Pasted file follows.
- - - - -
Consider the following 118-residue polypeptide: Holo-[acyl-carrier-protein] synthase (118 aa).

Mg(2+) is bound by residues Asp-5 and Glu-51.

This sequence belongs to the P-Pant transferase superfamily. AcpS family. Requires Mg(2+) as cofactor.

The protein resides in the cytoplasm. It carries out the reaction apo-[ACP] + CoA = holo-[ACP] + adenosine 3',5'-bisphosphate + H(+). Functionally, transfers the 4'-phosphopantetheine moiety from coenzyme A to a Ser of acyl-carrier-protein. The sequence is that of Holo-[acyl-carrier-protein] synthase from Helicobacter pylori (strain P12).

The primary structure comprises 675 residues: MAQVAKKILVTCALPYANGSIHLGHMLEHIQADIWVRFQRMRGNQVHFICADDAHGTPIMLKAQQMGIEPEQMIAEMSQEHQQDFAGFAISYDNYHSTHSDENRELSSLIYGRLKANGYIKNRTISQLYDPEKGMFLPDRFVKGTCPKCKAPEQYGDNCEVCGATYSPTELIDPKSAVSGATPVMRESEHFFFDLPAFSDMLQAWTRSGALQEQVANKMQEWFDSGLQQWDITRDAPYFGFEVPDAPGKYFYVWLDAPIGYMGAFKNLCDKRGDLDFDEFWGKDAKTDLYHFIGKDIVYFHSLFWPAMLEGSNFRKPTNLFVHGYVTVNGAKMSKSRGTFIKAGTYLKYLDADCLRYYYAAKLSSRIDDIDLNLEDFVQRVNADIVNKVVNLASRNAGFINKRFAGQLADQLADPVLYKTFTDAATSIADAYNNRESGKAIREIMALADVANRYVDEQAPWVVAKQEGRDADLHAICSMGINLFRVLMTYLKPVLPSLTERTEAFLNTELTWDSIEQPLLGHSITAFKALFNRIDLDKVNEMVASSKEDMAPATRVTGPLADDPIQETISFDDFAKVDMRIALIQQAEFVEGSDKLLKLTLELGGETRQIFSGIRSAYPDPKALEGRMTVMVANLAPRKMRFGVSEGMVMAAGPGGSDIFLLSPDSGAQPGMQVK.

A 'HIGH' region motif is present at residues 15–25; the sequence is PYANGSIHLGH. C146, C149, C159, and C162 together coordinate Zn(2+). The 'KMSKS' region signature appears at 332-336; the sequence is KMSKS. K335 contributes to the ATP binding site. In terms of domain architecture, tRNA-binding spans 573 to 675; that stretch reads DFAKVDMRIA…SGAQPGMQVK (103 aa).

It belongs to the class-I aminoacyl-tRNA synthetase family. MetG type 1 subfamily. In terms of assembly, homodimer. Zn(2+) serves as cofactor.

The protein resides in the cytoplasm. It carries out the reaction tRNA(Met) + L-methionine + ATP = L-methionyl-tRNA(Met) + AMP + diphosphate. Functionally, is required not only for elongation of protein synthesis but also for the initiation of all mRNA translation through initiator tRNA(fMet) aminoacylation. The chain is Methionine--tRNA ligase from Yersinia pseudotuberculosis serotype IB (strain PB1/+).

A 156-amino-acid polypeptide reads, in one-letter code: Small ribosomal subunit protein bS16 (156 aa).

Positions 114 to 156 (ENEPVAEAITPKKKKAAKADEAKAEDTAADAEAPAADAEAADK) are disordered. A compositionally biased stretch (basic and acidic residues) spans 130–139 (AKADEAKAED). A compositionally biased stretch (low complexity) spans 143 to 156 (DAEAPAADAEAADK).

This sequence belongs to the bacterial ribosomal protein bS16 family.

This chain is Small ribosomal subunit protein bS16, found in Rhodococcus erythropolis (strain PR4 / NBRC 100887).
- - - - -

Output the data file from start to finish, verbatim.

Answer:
Consider the following 118-residue polypeptide: Holo-[acyl-carrier-protein] synthase (118 aa).

Mg(2+) is bound by residues Asp-5 and Glu-51.

This sequence belongs to the P-Pant transferase superfamily. AcpS family. Requires Mg(2+) as cofactor.

The protein resides in the cytoplasm. It carries out the reaction apo-[ACP] + CoA = holo-[ACP] + adenosine 3',5'-bisphosphate + H(+). Functionally, transfers the 4'-phosphopantetheine moiety from coenzyme A to a Ser of acyl-carrier-protein. The sequence is that of Holo-[acyl-carrier-protein] synthase from Helicobacter pylori (strain P12).

The primary structure comprises 675 residues: MAQVAKKILVTCALPYANGSIHLGHMLEHIQADIWVRFQRMRGNQVHFICADDAHGTPIMLKAQQMGIEPEQMIAEMSQEHQQDFAGFAISYDNYHSTHSDENRELSSLIYGRLKANGYIKNRTISQLYDPEKGMFLPDRFVKGTCPKCKAPEQYGDNCEVCGATYSPTELIDPKSAVSGATPVMRESEHFFFDLPAFSDMLQAWTRSGALQEQVANKMQEWFDSGLQQWDITRDAPYFGFEVPDAPGKYFYVWLDAPIGYMGAFKNLCDKRGDLDFDEFWGKDAKTDLYHFIGKDIVYFHSLFWPAMLEGSNFRKPTNLFVHGYVTVNGAKMSKSRGTFIKAGTYLKYLDADCLRYYYAAKLSSRIDDIDLNLEDFVQRVNADIVNKVVNLASRNAGFINKRFAGQLADQLADPVLYKTFTDAATSIADAYNNRESGKAIREIMALADVANRYVDEQAPWVVAKQEGRDADLHAICSMGINLFRVLMTYLKPVLPSLTERTEAFLNTELTWDSIEQPLLGHSITAFKALFNRIDLDKVNEMVASSKEDMAPATRVTGPLADDPIQETISFDDFAKVDMRIALIQQAEFVEGSDKLLKLTLELGGETRQIFSGIRSAYPDPKALEGRMTVMVANLAPRKMRFGVSEGMVMAAGPGGSDIFLLSPDSGAQPGMQVK.

A 'HIGH' region motif is present at residues 15–25; the sequence is PYANGSIHLGH. C146, C149, C159, and C162 together coordinate Zn(2+). The 'KMSKS' region signature appears at 332-336; the sequence is KMSKS. K335 contributes to the ATP binding site. In terms of domain architecture, tRNA-binding spans 573 to 675; that stretch reads DFAKVDMRIA…SGAQPGMQVK (103 aa).

It belongs to the class-I aminoacyl-tRNA synthetase family. MetG type 1 subfamily. In terms of assembly, homodimer. Zn(2+) serves as cofactor.

The protein resides in the cytoplasm. It carries out the reaction tRNA(Met) + L-methionine + ATP = L-methionyl-tRNA(Met) + AMP + diphosphate. Functionally, is required not only for elongation of protein synthesis but also for the initiation of all mRNA translation through initiator tRNA(fMet) aminoacylation. The chain is Methionine--tRNA ligase from Yersinia pseudotuberculosis serotype IB (strain PB1/+).

A 156-amino-acid polypeptide reads, in one-letter code: Small ribosomal subunit protein bS16 (156 aa).

Positions 114 to 156 (ENEPVAEAITPKKKKAAKADEAKAEDTAADAEAPAADAEAADK) are disordered. A compositionally biased stretch (basic and acidic residues) spans 130–139 (AKADEAKAED). A compositionally biased stretch (low complexity) spans 143 to 156 (DAEAPAADAEAADK).

This sequence belongs to the bacterial ribosomal protein bS16 family.

This chain is Small ribosomal subunit protein bS16, found in Rhodococcus erythropolis (strain PR4 / NBRC 100887).